ARTIST STATEMENT

ARTIST STATEMENT

Renée Cinderhouse

I am an installation artist; and photographer.
But, I never liked photography. Not for the sake of photography; I like objects, works that exist in real space and real time. But through my lens, I am able to transform my installations into timeless objects of contemplation. My obsession with detail drives my hand to sculpt and my eye to document moments others may not have noticed. What you see is in my work is a combination of the sensibility of cinematographer with the dirt and grit of a mixed-media sculptor.
My installations are conversations between my sculptures, found objects and a distinct location. My work begins by steeping myself in a particular location, allowing all textures, details, scents, qualities of light and anomalies of detail to stain my sensibility. All places are infused with their own history; since my installations use each particular place as a conceptual leaping-off point, utilizing objects found within the location, the work I create in each place could not have been made anywhere else.
My fascination with other people's physicality draws me to figurative and representational art, but my realist style is charged with surreal, dream-like moods. My work should seem as if it escaped purely from the landscape of the mind; pushing perception of the familiar into something new. But my work is real. All of it exists in the world as physical objects; all of it is tactile, all of it is quantifiable. My photos are not digitally manipulated; they capture simple honest details in-camera, a direct record of what I see.
Offering a fixed privileged perspective, using each location as a stage, the found objects and sculptures as actors, I distill my narrative into images that resonate. My work echoes the artistic approach of Eugenio Recuenco, Joel-Peter Witkin, Gregory Crewdson, Andres Serrano, Robert Mapplethorpe, Diver & Aguilar; artists that create narrative vignettes, expressive tableaux, both within found settings and crafted stage-sets, creating immersive experiences for both artist and viewer, yet their artistic vision is documented primarily through a lens. Although these artists sometimes created painstakingly detailed sets for their work, they considered themselves photographers instead of installation artists. I consider the opposite; I am an installation artist, not a photographer, but both are true.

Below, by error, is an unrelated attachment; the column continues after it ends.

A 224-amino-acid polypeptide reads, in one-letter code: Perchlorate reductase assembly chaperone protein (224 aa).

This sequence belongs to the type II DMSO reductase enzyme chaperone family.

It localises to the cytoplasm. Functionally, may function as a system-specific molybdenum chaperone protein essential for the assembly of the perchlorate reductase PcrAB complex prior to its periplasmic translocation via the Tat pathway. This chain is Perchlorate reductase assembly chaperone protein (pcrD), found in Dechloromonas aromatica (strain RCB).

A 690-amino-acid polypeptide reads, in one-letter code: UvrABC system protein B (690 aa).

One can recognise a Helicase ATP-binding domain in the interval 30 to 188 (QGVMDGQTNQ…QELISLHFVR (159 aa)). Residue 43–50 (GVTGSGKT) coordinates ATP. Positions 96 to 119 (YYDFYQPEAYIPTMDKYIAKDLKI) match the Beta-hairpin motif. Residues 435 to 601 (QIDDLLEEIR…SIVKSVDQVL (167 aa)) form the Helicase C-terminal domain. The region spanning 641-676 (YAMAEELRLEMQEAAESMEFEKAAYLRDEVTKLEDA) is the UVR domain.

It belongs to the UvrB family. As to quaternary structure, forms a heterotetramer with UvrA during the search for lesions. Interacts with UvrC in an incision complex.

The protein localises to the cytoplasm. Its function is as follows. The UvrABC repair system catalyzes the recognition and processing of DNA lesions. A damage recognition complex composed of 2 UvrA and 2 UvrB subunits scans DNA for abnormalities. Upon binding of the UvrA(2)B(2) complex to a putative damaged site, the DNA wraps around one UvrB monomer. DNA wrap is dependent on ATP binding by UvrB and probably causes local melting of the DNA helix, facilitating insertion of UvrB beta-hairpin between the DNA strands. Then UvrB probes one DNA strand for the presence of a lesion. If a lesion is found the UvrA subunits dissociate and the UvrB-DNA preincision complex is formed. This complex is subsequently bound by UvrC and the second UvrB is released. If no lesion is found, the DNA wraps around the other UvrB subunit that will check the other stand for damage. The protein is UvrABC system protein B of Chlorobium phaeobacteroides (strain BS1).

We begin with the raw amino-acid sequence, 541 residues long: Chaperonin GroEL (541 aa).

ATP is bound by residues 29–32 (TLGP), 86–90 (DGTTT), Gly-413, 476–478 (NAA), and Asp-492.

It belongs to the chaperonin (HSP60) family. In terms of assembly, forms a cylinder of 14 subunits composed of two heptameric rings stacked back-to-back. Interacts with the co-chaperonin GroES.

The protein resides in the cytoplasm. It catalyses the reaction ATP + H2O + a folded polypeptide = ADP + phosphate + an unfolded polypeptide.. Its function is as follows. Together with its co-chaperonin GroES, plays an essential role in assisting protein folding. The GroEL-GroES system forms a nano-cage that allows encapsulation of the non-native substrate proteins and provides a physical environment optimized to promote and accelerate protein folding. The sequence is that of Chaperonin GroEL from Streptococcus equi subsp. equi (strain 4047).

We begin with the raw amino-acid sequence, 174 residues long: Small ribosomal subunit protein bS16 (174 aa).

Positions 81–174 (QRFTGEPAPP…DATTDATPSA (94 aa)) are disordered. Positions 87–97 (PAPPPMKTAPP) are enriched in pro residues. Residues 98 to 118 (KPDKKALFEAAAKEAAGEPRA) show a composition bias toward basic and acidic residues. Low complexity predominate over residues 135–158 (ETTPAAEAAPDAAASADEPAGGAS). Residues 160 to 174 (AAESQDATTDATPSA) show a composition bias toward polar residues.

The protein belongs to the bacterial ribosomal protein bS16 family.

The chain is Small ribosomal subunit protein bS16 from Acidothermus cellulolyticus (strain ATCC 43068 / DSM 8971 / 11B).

Using beauty to engage in difficult material, my multidisciplinary practice is imbued with literary, art historical and scientific references. Recognizable as metaphor, my work speaks to the human condition, our ability to direct and alter the natural world, our purposeful manipulation of genetics and our selective memory of history.